• 39. Page.39 Some sample questions that were included in the semi-structured questionnaire were the following: Question 1: What do you think about the popularity of Greece as a tourist destination? Question 2: What do you think about the popularity of Athens as a tourist destination? Question 3: What have you done as an organization to promote Athens as a Tourist destination? Were your activities efficient? (Please discuss) Question 4: Do you think that Athens can become a more popular destination in the near future? How it can enhance its brand name as a tourist destination? Question 5: What are the main problems and Challenges of Athens as a Tourist destination? What are the key advantages? What are these problems causing? Are they affecting their activities for promoting Athens as a destination? Question 6: What activities your organization applies for addressing the problems that Athens faces as a tourist destination? Question 7: In your view, which are the improvements that your organization should made in order to increase its efficiency and for promoting tourism more effectively? Question 8: What do you think about the role of Greek DMOs in promoting the tourism in Greece? Do you have any recommendation for improvement? Question 9: Do you have experience of DMOs in other countries? How they operate? What can we learn from them? Question 10: How do you manage the tourist product of Athens, except for marketing? Do you pay attention to sustainable tourism issues? How do the city and residents of Athens benefit from your management practices? Question 11: Marketing and Destination Marketing can help Athens and Greece to develop their touristic offer more efficiently? With what actions and programs? (A detailed form of the interview guide is presented in Appendixes A)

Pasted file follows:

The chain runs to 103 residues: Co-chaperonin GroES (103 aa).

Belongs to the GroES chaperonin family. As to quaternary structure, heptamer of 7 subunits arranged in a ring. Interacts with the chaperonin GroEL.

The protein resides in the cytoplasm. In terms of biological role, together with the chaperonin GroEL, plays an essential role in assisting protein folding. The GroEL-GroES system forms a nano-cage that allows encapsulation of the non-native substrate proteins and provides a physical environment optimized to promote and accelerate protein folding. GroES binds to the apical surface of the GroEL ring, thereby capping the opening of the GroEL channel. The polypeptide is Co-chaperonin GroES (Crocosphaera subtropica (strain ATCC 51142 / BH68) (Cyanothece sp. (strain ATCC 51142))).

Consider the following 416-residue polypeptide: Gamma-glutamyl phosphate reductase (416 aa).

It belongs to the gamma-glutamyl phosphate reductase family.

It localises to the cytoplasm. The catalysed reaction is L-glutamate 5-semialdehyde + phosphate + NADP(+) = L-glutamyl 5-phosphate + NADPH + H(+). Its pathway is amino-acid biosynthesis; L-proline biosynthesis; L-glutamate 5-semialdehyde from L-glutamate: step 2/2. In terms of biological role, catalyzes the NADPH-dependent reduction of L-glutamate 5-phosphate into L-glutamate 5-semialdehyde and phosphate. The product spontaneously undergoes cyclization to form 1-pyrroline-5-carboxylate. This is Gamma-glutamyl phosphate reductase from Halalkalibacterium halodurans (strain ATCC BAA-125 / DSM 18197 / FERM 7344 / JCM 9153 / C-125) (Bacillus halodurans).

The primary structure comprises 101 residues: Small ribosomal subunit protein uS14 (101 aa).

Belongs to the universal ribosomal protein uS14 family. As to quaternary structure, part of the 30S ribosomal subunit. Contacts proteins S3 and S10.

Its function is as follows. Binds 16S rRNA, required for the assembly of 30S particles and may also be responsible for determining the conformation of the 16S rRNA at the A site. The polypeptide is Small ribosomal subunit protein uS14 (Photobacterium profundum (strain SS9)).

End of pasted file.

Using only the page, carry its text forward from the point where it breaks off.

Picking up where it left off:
• 40. Page.40 3.6 Sample selection The method of purposive sampling was used to develop the sample of the research under discussion. According to this method, which belongs to the category of non-probability sampling techniques, sample members are selected on the basis of their knowledge, relationships and expertise regarding a research subject (Freedman et al., 2007). In the current study, the sample members who were selected had special relationship with the phenomenon under investigation, sufficient and relevant work experience in the field of tourism, active involvement in several tourism initiatives and partnerships, as well as proven research background and understanding of raw data concerning destinations. Within this context, the participants of this study were executives of 6 famous DMOs operating both generally in Greece and specifically in Athens, namely: 1) Greek National Tourism Organization (G.N.T.O) 2) City of Athens Convention and Visitors Bureau (ACVB) 3) Athens Development and Destination Management Agency (ADDMA) 4) Athens Hotel Association - Attica (EXAA) 5) Athens Chamber of Commerce and Industry (ICCI) 6) Association of Greek Tourism Enterprises (SETE) 3.7 Research process Meetings were held during April and June of 2014 with the executives of the DMOs mentioned above, so as to gain acceptance of their participation in the research. More specifically, the researcher came in touch with and asked them to participate in the research after explaining the nature and the scope of the study. In general terms the respondents were willing to participate in the research and the interviews were conducted between May and June of 2014. The discussions took place at the offices of the executives and lasted approximately 20 to 25 minutes. During the interviews were mainly kept notes, in order to help the researcher to analyze the gathered data.